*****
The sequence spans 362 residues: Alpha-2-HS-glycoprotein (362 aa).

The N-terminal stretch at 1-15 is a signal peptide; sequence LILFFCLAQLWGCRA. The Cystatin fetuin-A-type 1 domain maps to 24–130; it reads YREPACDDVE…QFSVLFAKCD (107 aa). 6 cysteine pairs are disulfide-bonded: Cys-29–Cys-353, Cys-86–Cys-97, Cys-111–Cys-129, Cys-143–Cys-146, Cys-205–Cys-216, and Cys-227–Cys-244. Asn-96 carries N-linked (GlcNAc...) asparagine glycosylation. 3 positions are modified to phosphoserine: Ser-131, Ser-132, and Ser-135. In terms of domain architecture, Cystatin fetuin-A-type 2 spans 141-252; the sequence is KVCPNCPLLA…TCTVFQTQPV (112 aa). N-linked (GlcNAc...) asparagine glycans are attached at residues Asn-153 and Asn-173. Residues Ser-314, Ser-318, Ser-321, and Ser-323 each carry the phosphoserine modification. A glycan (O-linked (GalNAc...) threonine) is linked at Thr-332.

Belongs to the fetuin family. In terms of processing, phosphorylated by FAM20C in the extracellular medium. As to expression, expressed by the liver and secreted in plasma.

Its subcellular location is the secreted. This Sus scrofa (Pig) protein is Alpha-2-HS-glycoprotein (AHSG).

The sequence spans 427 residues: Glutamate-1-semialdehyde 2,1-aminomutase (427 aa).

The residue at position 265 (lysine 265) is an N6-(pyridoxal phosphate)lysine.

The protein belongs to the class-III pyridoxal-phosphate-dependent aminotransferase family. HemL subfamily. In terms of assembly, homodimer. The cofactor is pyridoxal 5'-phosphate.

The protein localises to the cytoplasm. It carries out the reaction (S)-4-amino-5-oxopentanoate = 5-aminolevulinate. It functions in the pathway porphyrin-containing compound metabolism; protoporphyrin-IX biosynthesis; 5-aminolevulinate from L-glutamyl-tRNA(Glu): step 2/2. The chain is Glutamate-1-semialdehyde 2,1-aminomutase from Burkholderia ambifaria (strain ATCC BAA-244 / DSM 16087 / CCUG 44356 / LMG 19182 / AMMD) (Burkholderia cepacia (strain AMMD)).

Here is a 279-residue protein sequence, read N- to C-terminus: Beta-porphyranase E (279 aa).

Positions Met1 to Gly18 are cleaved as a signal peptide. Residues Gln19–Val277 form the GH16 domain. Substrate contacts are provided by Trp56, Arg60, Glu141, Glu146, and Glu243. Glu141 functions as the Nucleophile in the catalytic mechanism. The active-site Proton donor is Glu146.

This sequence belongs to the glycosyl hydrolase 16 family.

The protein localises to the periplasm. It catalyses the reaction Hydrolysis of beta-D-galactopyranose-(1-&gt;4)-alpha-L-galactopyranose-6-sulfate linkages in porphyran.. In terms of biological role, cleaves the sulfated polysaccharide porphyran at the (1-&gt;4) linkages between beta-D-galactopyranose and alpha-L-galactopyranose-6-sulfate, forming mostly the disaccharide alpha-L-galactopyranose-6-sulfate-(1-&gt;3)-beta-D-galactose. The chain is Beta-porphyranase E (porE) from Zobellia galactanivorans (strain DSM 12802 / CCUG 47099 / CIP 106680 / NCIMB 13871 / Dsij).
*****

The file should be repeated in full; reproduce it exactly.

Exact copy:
The sequence spans 362 residues: Alpha-2-HS-glycoprotein (362 aa).

The N-terminal stretch at 1-15 is a signal peptide; sequence LILFFCLAQLWGCRA. The Cystatin fetuin-A-type 1 domain maps to 24–130; it reads YREPACDDVE…QFSVLFAKCD (107 aa). 6 cysteine pairs are disulfide-bonded: Cys-29–Cys-353, Cys-86–Cys-97, Cys-111–Cys-129, Cys-143–Cys-146, Cys-205–Cys-216, and Cys-227–Cys-244. Asn-96 carries N-linked (GlcNAc...) asparagine glycosylation. 3 positions are modified to phosphoserine: Ser-131, Ser-132, and Ser-135. In terms of domain architecture, Cystatin fetuin-A-type 2 spans 141-252; the sequence is KVCPNCPLLA…TCTVFQTQPV (112 aa). N-linked (GlcNAc...) asparagine glycans are attached at residues Asn-153 and Asn-173. Residues Ser-314, Ser-318, Ser-321, and Ser-323 each carry the phosphoserine modification. A glycan (O-linked (GalNAc...) threonine) is linked at Thr-332.

Belongs to the fetuin family. In terms of processing, phosphorylated by FAM20C in the extracellular medium. As to expression, expressed by the liver and secreted in plasma.

Its subcellular location is the secreted. This Sus scrofa (Pig) protein is Alpha-2-HS-glycoprotein (AHSG).

The sequence spans 427 residues: Glutamate-1-semialdehyde 2,1-aminomutase (427 aa).

The residue at position 265 (lysine 265) is an N6-(pyridoxal phosphate)lysine.

The protein belongs to the class-III pyridoxal-phosphate-dependent aminotransferase family. HemL subfamily. In terms of assembly, homodimer. The cofactor is pyridoxal 5'-phosphate.

The protein localises to the cytoplasm. It carries out the reaction (S)-4-amino-5-oxopentanoate = 5-aminolevulinate. It functions in the pathway porphyrin-containing compound metabolism; protoporphyrin-IX biosynthesis; 5-aminolevulinate from L-glutamyl-tRNA(Glu): step 2/2. The chain is Glutamate-1-semialdehyde 2,1-aminomutase from Burkholderia ambifaria (strain ATCC BAA-244 / DSM 16087 / CCUG 44356 / LMG 19182 / AMMD) (Burkholderia cepacia (strain AMMD)).

Here is a 279-residue protein sequence, read N- to C-terminus: Beta-porphyranase E (279 aa).

Positions Met1 to Gly18 are cleaved as a signal peptide. Residues Gln19–Val277 form the GH16 domain. Substrate contacts are provided by Trp56, Arg60, Glu141, Glu146, and Glu243. Glu141 functions as the Nucleophile in the catalytic mechanism. The active-site Proton donor is Glu146.

This sequence belongs to the glycosyl hydrolase 16 family.

The protein localises to the periplasm. It catalyses the reaction Hydrolysis of beta-D-galactopyranose-(1-&gt;4)-alpha-L-galactopyranose-6-sulfate linkages in porphyran.. In terms of biological role, cleaves the sulfated polysaccharide porphyran at the (1-&gt;4) linkages between beta-D-galactopyranose and alpha-L-galactopyranose-6-sulfate, forming mostly the disaccharide alpha-L-galactopyranose-6-sulfate-(1-&gt;3)-beta-D-galactose. The chain is Beta-porphyranase E (porE) from Zobellia galactanivorans (strain DSM 12802 / CCUG 47099 / CIP 106680 / NCIMB 13871 / Dsij).